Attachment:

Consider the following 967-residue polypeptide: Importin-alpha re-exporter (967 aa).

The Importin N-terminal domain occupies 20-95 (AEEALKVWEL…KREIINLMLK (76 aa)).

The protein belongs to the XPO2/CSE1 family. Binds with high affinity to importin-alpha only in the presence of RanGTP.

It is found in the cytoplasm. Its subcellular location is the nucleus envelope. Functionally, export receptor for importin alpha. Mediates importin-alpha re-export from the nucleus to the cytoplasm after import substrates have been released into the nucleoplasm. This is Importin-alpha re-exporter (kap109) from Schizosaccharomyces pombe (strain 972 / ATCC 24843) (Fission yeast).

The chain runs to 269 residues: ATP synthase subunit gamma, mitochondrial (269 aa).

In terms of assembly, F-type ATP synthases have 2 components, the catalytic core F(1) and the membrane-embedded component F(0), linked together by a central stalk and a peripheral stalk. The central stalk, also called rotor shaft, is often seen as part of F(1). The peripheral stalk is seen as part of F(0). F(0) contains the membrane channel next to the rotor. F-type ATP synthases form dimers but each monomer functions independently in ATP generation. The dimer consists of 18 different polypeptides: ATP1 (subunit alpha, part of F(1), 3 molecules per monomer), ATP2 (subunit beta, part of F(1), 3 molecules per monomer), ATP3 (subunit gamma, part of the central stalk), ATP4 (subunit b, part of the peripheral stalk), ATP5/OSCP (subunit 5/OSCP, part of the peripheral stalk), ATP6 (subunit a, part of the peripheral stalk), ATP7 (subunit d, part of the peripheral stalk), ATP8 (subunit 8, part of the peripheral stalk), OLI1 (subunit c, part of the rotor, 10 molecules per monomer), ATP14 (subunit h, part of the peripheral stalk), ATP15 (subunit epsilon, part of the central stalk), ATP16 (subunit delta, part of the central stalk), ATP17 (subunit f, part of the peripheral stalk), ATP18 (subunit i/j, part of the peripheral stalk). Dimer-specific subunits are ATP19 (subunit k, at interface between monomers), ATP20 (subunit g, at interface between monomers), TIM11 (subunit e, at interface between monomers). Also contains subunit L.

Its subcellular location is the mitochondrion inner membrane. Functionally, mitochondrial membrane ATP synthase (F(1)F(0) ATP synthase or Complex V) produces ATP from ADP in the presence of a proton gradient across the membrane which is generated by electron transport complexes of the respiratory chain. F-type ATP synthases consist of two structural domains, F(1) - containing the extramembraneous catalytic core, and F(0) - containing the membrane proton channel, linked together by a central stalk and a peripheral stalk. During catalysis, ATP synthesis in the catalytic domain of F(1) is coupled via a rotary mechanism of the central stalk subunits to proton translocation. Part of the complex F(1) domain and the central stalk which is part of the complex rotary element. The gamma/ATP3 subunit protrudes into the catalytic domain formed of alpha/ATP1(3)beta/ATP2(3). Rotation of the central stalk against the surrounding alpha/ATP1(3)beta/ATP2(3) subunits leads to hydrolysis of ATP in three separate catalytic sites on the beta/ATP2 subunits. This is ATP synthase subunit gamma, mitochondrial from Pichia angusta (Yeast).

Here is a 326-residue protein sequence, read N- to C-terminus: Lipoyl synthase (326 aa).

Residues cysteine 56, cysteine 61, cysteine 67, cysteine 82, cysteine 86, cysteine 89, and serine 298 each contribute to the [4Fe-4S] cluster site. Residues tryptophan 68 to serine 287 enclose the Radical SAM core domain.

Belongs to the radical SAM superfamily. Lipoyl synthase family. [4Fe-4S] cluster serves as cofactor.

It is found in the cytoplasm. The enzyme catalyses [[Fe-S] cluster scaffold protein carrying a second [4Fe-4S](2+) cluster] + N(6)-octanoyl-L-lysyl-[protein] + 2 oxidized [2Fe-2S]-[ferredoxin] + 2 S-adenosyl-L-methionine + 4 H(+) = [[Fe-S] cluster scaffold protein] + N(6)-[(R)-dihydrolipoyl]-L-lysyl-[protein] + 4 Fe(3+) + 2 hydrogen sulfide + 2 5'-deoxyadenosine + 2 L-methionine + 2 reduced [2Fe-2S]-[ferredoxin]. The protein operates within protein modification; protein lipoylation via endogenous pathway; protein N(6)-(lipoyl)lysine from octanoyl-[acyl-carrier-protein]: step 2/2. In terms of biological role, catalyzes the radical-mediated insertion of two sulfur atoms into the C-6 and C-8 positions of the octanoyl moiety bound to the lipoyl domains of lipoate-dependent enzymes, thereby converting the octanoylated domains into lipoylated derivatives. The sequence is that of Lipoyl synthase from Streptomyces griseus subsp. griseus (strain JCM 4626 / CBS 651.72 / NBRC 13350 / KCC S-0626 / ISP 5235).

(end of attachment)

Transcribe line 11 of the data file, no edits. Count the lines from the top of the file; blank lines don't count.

It is found in the cytoplasm. The enzyme catalyses [[Fe-S] cluster scaffold protein carrying a second [4Fe-4S](2+) cluster] + N(6)-octanoyl-L-lysyl-[protein] + 2 oxidized [2Fe-2S]-[ferredoxin] + 2 S-adenosyl-L-methionine + 4 H(+) = [[Fe-S] cluster scaffold protein] + N(6)-[(R)-dihydrolipoyl]-L-lysyl-[protein] + 4 Fe(3+) + 2 hydrogen sulfide + 2 5'-deoxyadenosine + 2 L-methionine + 2 reduced [2Fe-2S]-[ferredoxin]. The protein operates within protein modification; protein lipoylation via endogenous pathway; protein N(6)-(lipoyl)lysine from octanoyl-[acyl-carrier-protein]: step 2/2. In terms of biological role, catalyzes the radical-mediated insertion of two sulfur atoms into the C-6 and C-8 positions of the octanoyl moiety bound to the lipoyl domains of lipoate-dependent enzymes, thereby converting the octanoylated domains into lipoylated derivatives. The sequence is that of Lipoyl synthase from Streptomyces griseus subsp. griseus (strain JCM 4626 / CBS 651.72 / NBRC 13350 / KCC S-0626 / ISP 5235).